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Avoid This One Thing in Your Presentations

Sometimes less is more

Photo by Isaac Smith on Unsplash

It’s a really simple concept but difficult to execute in practice. You start creating your slide deck and find yourself doing it again. The temptation is always there, but you have to avoid it.

Use. Fewer. Words.

Now, you can use plenty of words in your talk. In fact, you want the audience hanging on your every word. However, we want to avoid lots of words on the screen in front of your audience. A general rule to follow is no more than 30 words on any individual slide. This may seem like a difficult constraint at first, but it will soon become second nature.

You may be asking the value of following this seemingly arbitrary rule. A common inclination is to get all the information you want to convey up there on the screen. What better way to communicate, right? Its all there for the audience to see. That is the temptation. Don’t fall into the trap though.

Why is that? Consider that people read much faster than you can talk. The audience will finish reading your slide content while you are still talking. What happens then? Are they going to continue to listen to you tell them something that they just read? You risk losing their interest, and it only takes a moment to get lost in social media. We’ve all done it.

Presentations vs. documents

Large volumes of words are much better suited for documents. Whitepapers, handouts, or other documentation provides a great mechanism for providing that level of information. You still need to convince people to read those documents. Before that though, you want your audience to walk away from your presentation with the key messages. Instill in their minds the most important things you want to say.

Think about talks you have attended in the past. Do you remember every detail still? Probably not. You probably have a few key impressions or takeaways that stood out to you. So are lots of details bad? Of course not. Few arguments are accepted without some level of supporting detail. “Organize and prioritize” is your objective when deciding what content goes in the slide vs. supplemental material.

You want to craft and deliver a compelling talk that leads your audience to the call to action. That may be making a decision on the spot, or it may be moving in that direction, following up with a discussion, or reading the additional materials. If the audience absorbed the key takeaway, then you have positioned yourself for success.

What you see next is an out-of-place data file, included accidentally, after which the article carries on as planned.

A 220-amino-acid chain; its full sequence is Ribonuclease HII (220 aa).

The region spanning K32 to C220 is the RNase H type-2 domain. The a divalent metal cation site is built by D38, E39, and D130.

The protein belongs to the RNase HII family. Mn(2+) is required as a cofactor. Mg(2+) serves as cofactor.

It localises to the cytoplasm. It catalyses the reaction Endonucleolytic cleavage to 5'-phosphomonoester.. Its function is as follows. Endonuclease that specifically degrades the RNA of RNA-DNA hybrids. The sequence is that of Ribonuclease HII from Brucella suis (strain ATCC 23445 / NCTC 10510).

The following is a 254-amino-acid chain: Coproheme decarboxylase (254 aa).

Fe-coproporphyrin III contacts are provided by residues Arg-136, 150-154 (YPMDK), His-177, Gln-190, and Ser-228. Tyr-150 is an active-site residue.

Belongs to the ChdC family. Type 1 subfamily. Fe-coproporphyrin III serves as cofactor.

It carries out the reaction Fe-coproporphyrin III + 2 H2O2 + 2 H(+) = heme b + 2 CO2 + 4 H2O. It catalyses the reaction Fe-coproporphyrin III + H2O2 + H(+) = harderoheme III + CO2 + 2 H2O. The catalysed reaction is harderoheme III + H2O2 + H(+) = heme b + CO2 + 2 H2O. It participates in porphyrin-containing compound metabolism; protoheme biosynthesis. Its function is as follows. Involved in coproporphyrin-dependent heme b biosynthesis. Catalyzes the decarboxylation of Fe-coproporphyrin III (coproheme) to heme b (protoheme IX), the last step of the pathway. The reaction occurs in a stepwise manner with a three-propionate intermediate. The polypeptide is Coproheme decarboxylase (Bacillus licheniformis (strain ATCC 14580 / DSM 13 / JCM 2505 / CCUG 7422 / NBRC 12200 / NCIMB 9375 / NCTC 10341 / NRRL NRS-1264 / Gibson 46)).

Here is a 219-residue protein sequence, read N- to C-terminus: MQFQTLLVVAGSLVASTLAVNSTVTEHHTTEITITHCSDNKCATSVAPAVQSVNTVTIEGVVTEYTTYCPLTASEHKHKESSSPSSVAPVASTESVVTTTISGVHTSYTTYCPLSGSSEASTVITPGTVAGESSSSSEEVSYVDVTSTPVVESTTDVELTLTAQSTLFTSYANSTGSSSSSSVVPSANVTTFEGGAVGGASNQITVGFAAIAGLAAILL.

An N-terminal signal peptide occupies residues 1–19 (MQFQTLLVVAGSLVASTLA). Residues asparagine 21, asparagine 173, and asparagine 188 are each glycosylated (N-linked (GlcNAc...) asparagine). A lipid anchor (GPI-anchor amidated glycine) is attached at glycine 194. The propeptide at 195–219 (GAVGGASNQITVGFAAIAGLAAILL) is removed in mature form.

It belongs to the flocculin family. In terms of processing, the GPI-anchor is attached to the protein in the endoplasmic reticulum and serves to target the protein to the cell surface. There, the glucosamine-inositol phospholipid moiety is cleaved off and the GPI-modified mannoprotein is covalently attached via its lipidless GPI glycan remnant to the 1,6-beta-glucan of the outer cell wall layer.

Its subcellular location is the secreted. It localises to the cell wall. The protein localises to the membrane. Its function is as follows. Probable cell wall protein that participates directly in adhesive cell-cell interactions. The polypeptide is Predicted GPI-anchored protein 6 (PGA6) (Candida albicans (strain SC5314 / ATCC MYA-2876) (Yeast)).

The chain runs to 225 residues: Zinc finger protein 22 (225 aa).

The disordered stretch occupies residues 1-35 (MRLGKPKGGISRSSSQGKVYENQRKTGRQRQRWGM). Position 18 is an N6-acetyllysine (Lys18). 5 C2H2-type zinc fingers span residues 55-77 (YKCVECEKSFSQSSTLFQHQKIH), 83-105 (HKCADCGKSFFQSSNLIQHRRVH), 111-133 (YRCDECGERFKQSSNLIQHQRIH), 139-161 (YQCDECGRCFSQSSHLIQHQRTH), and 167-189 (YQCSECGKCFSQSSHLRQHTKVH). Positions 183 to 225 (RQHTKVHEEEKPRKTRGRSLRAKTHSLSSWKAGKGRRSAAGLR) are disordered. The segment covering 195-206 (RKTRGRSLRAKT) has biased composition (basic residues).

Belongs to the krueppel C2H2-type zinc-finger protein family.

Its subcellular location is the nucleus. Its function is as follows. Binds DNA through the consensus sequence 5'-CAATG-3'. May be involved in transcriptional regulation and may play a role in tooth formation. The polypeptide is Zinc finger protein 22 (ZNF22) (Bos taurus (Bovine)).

Presentation slides are a visual medium

Ideally, you want content on the screen that contains a compelling visual and a short note that highlights two things to the audience:

  1. Why they should care about this topic or visual
  2. Why they should invest more time and energy to listen to what you have to say about it.

Then you fill in the details during your discussion of the slide. You complete the story in their minds. This approach will maintain audience attention and keep them interested to hear what is next.

See my article below for a detailed explanation of crafting compelling presentations using this idea.

The word count does vary slightly based on the type of presentation. In a persuasive talk about decision making or a proposal, I would almost always stick to the 30 word limit. For informational or training talks, you may occasionally go above that. Keep in mind in these cases, you probably also are handing out training materials that go with the class, so you likely have a way to communicate detailed information if need be.

Before you finalize your slide deck, put on that editor’s cap and go through those slides one more time. Construct an overall narrative and use visuals to help tell your story in a compelling fashion. Try it once and see if you notice a difference. Make the talks uniquely yours and I look forward to seeing them!




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Darren Broemmer

Darren Broemmer

I write weekly on technology and science topics. I am a technologist, published author, and Ruby Rogues podcast panelist.

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